author = "Grizel, {Anastasia V.} and Rubel, {Aleksandr A.} and Varchenko, {Sergey P.} and Bondarev, {Stanislav A.} and Kajava, {Andrey V.} and Chernoff, {Yury O.}",
year = "2015",
language = "English",
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journal = "Yeast",
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Analysis of interactions and prion transmission between yeast proteins with different homology levels. / Grizel, Anastasia V.; Rubel, Aleksandr A.; Varchenko, Sergey P.; Bondarev, Stanislav A.; Kajava, Andrey V.; Chernoff, Yury O.

В: Yeast, Том 32, 2015.

Результат исследований: Научные публикации в периодических изданияхтезисы

TY - JOUR

T1 - Analysis of interactions and prion transmission between yeast proteins with different homology levels

AU - Grizel, Anastasia V.

AU - Rubel, Aleksandr A.

AU - Varchenko, Sergey P.

AU - Bondarev, Stanislav A.

AU - Kajava, Andrey V.

AU - Chernoff, Yury O.

PY - 2015

Y1 - 2015

N2 - Prions are self-perpetuating aggregated proteins associated with fatal diseases in mammals and controlling heritable traits in yeast. Transmission of mammalian prions between different species is usually impaired, due differences in the primary structures of prion-forming proteins. However, this barrier could be overcome, for example in case of ‘mad cow’ disease transmission to humans. Interspecies transmission barriers were also shown for yeast prions. We used a yeast Sup35/[PSI+] experimental system to explore prion transmission barriers, and studied Sup35 proteins from four yeast species that show from 90 to 60% of amino acid similarity in their NM regions including prion domains, namely Saccharomyces cerevisiae, S. paradoxus, S. bayanus and Lachancea kluyveri. In contrast to previous work where specific prion isolates were tested, we induced prions by overproducing a divergent protein, that produces multiple prion variants. Only the most closely related Sup35NM region from S. paradoxus (90% identity) cou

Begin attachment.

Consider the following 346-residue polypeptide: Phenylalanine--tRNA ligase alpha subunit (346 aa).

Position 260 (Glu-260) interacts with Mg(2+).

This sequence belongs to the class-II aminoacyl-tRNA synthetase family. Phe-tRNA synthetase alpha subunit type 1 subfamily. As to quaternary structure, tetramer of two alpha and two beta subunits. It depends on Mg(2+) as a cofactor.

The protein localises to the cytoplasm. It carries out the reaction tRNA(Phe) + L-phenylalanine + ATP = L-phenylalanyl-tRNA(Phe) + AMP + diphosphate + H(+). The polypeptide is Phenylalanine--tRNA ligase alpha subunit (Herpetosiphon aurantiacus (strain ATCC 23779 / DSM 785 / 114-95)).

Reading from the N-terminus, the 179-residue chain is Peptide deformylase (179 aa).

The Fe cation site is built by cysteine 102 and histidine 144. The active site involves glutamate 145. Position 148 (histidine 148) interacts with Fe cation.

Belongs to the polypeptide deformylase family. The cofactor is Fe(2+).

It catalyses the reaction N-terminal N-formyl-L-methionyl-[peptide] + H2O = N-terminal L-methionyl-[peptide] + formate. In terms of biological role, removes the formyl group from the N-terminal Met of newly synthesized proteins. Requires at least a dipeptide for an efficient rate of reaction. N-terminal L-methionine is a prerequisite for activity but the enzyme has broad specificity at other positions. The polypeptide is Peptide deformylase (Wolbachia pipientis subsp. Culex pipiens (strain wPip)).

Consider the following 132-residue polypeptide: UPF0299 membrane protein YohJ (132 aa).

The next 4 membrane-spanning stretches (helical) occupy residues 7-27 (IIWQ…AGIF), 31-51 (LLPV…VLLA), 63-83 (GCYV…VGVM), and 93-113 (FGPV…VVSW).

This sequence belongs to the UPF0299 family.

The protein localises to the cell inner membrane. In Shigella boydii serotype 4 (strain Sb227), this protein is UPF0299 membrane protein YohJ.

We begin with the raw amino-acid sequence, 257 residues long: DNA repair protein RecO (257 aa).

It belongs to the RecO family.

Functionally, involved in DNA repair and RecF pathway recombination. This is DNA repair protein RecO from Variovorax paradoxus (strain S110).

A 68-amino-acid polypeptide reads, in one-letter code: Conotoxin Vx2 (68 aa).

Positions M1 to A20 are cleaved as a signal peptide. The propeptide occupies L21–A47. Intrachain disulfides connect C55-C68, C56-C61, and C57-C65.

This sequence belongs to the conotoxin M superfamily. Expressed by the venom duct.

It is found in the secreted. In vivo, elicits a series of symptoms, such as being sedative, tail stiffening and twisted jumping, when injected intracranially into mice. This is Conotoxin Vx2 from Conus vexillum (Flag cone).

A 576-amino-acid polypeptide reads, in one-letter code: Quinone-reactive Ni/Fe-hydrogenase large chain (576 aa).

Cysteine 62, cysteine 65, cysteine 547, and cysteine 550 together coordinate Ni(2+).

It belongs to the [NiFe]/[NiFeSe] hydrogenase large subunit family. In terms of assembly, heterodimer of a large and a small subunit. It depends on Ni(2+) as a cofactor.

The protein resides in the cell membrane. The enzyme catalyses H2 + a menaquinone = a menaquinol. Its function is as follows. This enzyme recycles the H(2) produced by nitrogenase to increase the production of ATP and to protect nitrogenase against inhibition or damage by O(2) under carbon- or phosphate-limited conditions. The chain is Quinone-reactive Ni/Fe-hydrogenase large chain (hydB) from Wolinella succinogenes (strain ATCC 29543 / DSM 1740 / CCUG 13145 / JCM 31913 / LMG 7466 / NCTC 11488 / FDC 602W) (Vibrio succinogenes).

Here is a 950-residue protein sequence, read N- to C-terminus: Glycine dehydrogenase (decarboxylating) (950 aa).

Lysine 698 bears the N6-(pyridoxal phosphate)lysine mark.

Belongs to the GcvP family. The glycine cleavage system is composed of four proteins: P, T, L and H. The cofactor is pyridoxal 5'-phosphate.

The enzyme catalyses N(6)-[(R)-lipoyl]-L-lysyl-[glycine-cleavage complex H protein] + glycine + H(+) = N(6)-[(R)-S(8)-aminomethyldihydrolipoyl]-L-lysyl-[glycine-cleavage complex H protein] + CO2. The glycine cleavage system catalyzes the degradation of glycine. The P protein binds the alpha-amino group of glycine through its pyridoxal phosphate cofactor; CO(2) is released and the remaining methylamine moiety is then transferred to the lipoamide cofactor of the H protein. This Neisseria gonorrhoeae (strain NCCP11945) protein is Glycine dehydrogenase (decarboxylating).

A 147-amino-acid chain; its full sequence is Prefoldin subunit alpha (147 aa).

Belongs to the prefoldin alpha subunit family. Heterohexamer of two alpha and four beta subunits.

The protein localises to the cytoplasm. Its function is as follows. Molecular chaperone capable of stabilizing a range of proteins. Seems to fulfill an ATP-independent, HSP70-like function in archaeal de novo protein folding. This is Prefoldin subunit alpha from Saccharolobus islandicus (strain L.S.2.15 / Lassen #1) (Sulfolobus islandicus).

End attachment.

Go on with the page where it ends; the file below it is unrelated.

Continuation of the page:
AB - Prions are self-perpetuating aggregated proteins associated with fatal diseases in mammals and controlling heritable traits in yeast. Transmission of mammalian prions between different species is usually impaired, due differences in the primary structures of prion-forming proteins. However, this barrier could be overcome, for example in case of ‘mad cow’ disease transmission to humans. Interspecies transmission barriers were also shown for yeast prions. We used a yeast Sup35/[PSI+] experimental system to explore prion transmission barriers, and studied Sup35 proteins from four yeast species that show from 90 to 60% of amino acid similarity in their NM regions including prion domains, namely Saccharomyces cerevisiae, S. paradoxus, S. bayanus and Lachancea kluyveri. In contrast to previous work where specific prion isolates were tested, we induced prions by overproducing a divergent protein, that produces multiple prion variants. Only the most closely related Sup35NM region from S. paradoxus (90% identity) cou

M3 - Meeting Abstract

VL - 32

JO - Yeast

JF - Yeast

SN - 0749-503X

ER -